What are the Different Types of Hip Flexor Stretches?

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  • Written By: N. Madison
  • Edited By: Jenn Walker
  • Last Modified Date: 16 February 2020
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Hip flexor stretches are intended to strengthen the hip flexors and give exercisers greater mobility and flexibility. The hip flexor muscles are critical to a person’s movement. Located along the hip, in the pelvic region, and in the thighs, these muscles play a role in an individual’s ability to lift his thighs upward and toward his stomach, such as when running, walking or climbing stairs. The stretches for these muscles include knee, leg, hamstring, and quadriceps stretches.

One type of hip flexor stretch is called a leg stretch. An exerciser starts it by standing up straight, and then taking one step backward with his right leg. He then moves his right hip forward, stopping when he feels stretching in the front of his hip and holding that position for about 30 seconds. After returning to the starting position, the exerciser performs the stretch on the other side by stepping back with the left leg and repeating the movements with the left side of his body. While performing this stretch, it’s important to bend just a little at the knee.


Another one of the most commonly performed hip flexor stretches is called the knee stretch. It involves kneeling down on the right knee and placing the left foot flat on the ground. Then, the exerciser moves his right knee backward, leaning his body forward to stretch the right hip flexors. The exerciser should hold the stretched position for about 45 seconds before returning to the starting position and switching to the other leg. This stretch is most effective when the exerciser maintains good control over his balance and keeps his back straight.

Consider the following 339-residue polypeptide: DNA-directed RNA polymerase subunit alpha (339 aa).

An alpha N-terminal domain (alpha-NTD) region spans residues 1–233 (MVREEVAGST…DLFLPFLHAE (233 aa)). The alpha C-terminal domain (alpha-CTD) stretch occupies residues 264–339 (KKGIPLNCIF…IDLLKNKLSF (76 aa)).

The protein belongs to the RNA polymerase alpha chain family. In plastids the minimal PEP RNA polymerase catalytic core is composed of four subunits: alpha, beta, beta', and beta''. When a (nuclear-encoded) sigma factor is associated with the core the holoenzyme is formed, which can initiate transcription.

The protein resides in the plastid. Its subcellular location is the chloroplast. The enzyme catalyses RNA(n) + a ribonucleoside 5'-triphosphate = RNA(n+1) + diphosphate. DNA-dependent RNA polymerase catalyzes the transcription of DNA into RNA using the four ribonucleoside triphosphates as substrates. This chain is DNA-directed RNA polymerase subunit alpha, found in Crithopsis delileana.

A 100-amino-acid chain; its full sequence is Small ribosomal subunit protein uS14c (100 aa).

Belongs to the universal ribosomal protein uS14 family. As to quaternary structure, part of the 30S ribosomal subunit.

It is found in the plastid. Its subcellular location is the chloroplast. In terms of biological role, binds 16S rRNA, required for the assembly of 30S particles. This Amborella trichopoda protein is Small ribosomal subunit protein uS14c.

An individual may perform hip flexor stretches while also strengthening other muscle groups. To perform this type of stretch, a person may stand up straight, holding onto a stable chair or countertop for balance. He should then take hold of his right foot and pull it toward his right abdominal area, bending at the knee. Eventually the right knee will point towards the ground. The exerciser may hold this position for about 30 seconds and repeat with the other foot.

Pain can be a warning sign of impending injury when performing hip flexor stretches. Stretching may be challenging at times, but it should not produce pain. If hip flexor stretches are always painful, an exerciser should consult his doctor before continuing them. If they become painful because the individual is stretching too far or too hard, easing up and performing a gentler stretch may help.



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Post 1

Bending the knee will help to stretch the rectus femoris. This is great for front splits since then you can bend the rear leg, a good way to make sure pressure is on top of the thigh and not the knee. The foot could even support the spine perhaps?

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